''Mean Machine'' is the eighth album by Lucifer's Friend. On this album the band returns to their heavy metal roots, albeit with less of the Hammond organ found on the first album. However, by this time the band had lost its core following years ago and it was too late to recover. Lucifer's Friend lasted a year after the album's release and then finally broke up. John Lawton would join the hard rock bands, Rebel and ZAR. Lucifer's Friend would reunite in 1993 and would release SumoGrip in 1994 and would breakup for the final time in 1996.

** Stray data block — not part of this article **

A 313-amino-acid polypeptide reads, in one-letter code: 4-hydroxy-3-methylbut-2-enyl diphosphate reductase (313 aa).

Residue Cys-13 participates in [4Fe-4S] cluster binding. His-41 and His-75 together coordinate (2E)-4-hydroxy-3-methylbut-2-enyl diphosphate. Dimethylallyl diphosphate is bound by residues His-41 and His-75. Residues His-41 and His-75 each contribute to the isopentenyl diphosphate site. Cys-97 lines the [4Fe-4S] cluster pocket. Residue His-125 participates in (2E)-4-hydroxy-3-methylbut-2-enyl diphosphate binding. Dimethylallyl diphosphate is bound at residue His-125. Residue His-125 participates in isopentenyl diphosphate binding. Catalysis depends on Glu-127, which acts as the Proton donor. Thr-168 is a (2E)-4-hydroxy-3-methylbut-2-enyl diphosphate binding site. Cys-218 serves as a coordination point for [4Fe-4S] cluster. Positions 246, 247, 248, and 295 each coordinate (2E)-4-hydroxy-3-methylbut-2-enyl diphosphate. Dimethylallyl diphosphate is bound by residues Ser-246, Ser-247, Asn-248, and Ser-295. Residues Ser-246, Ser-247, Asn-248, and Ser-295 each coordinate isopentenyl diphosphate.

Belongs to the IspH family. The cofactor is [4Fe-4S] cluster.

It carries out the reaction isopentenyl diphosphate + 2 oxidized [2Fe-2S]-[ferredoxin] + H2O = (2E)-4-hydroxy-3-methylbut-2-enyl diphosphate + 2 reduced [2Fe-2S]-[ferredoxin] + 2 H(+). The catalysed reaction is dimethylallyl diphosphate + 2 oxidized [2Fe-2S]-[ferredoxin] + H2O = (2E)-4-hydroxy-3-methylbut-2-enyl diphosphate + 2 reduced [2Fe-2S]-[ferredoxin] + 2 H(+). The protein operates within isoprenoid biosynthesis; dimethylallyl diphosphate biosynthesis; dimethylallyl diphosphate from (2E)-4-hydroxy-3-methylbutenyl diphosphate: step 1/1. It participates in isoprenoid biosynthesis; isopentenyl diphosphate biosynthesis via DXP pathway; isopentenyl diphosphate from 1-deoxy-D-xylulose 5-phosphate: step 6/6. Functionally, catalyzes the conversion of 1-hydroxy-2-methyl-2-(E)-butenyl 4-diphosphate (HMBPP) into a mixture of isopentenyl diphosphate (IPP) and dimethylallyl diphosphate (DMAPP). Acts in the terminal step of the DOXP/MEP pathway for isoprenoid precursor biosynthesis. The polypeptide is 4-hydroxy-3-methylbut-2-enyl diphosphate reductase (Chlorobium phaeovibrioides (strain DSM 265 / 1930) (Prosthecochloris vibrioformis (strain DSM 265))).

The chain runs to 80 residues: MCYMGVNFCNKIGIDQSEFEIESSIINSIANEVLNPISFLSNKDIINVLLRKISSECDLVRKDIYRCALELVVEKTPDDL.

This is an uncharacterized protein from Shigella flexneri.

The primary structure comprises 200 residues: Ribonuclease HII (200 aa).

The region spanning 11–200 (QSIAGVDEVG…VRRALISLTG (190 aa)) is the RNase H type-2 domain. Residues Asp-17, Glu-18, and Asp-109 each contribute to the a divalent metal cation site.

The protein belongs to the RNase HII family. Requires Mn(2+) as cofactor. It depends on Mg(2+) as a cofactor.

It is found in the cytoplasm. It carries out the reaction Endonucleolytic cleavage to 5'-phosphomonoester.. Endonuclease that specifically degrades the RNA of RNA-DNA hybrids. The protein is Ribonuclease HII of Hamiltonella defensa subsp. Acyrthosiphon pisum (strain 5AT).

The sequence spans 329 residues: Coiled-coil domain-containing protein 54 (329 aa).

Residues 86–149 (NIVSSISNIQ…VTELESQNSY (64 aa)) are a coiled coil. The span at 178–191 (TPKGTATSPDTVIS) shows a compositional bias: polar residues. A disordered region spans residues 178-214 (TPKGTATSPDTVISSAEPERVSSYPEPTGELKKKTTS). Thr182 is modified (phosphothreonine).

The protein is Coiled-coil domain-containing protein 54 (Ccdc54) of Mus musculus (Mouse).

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When it came time for Motown to package its Commodores catalog for the CD market, they paired up the albums into a series of two-fers, one of the more suitable pairings being Natural High/Midnight Magic. These back to back albums, from 1978 and 1979 respectively, flow together well. Neither is one of the group's best overall albums, but each has a good share of hits that add up to a satisfying albeit spotty sum, one that includes a pair of gigantic hits, "Three Times a Lady" and "Still." These two crossover hits are both quiet piano ballads sung by Lionel Richie, who had made such songs his stock-in-trade by this point, delivering one or two on every successive Commodores album, to generally greater and greater (and broader) success each go round.